Members of the Unite trade union write to club’s chief executive to demand meeting and answers for low paid staff
THE SCOTTISH YOUTH COMMITTEE (SYC) of the Unite union has expressed its dismay over news that some Celtic employees are working on so called zero hours contracts, and have demanded a meeting with club chiefs to address the issue.
The group which is part of the Unite union, has written a letter to Celtic chief executive Peter Lawwell stating that social justice and community responsibility were part of the club’s heritage and suggested the club had a responsibility to end it’s practice of zero hours contracts, which leaves employees without guaranteed contractual work hours and pay.
The news comes after significant legal wins for unions and campaigners over the use of zero hours contracts at Sports Direct, the sport gear outlet forced to retreat from the use of zero hours contracts this week.
"However, the use of exploitative zero hours contracts contradicts the proud tradition of Celtic FC of being a vehicle of social mobility and social justice." SYC
In its letter to Lawwell, the committee wrote: "The Unite Youth Committee is acutely aware of the proud history that Celtic FC has and its historical traditions.
"From its inception as a football club ‘formed for the maintenance of dinner tables for the children and the unemployed’, to its outstanding community outreach and social mobility programmes, Celtic FC has the proud reputation of being more than just a club.
"However, the use of exploitative zero hours contracts contradicts the proud tradition of Celtic FC of being a vehicle of social mobility and social justice.
"Being trapped within a zero hours lifestyle; by not knowing when you will next get another wage; by not knowing if you have enough money to survive until the next shift is in complete opposition to the values ingrained within the traditions of Celtic FC."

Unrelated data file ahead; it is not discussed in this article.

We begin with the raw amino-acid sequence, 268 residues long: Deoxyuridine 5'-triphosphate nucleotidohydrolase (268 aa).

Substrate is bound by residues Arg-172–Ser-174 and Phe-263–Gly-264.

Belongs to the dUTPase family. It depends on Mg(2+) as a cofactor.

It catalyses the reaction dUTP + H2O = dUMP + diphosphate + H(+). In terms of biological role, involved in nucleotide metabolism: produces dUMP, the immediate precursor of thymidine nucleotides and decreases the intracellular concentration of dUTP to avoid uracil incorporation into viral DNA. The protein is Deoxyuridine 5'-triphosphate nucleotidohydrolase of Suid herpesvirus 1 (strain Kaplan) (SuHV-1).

The number of people who were employed on zero hours contracts in Scotland was 59,000 for October to December 2015.
Many workers in Celtic’s retail stores are employed on zero hours contracts, also knows as 'casual agreements', which both the Scottish Government and Citizens Advice Scotland (CAS) say are responsible for workers not being able to meet credit needs, promoting the use of high interest payday loans.
Mike Ashley who is the owner and director of Sports Direct was recently hauled in front of a parliamentary committee to answer for the conditions and pay of his workers.
Also the director of Newcastle United, Ashley was until recently a shareholder in Rangers Football Club where he was denied the chance to apply for majority ownership of the club.
Research by the think tank the Resolution Foundation showed more than two out of three zero hours contract workers in Scotland have worked under their conditions for over a year, disproving the theory that zero hours contracts are a convenience for workers looking for stop-gap work between jobs with better conditions.
According to the Office for National Statistics (ONS), the number of people who are employed on zero hours contracts in Scotland is 59,000 for October to December 2015, which is around 2.2 per cent of all people in employment.
This was a reduction from 60,000 in the same period last year.
Picture of courtesy Shaun Wong
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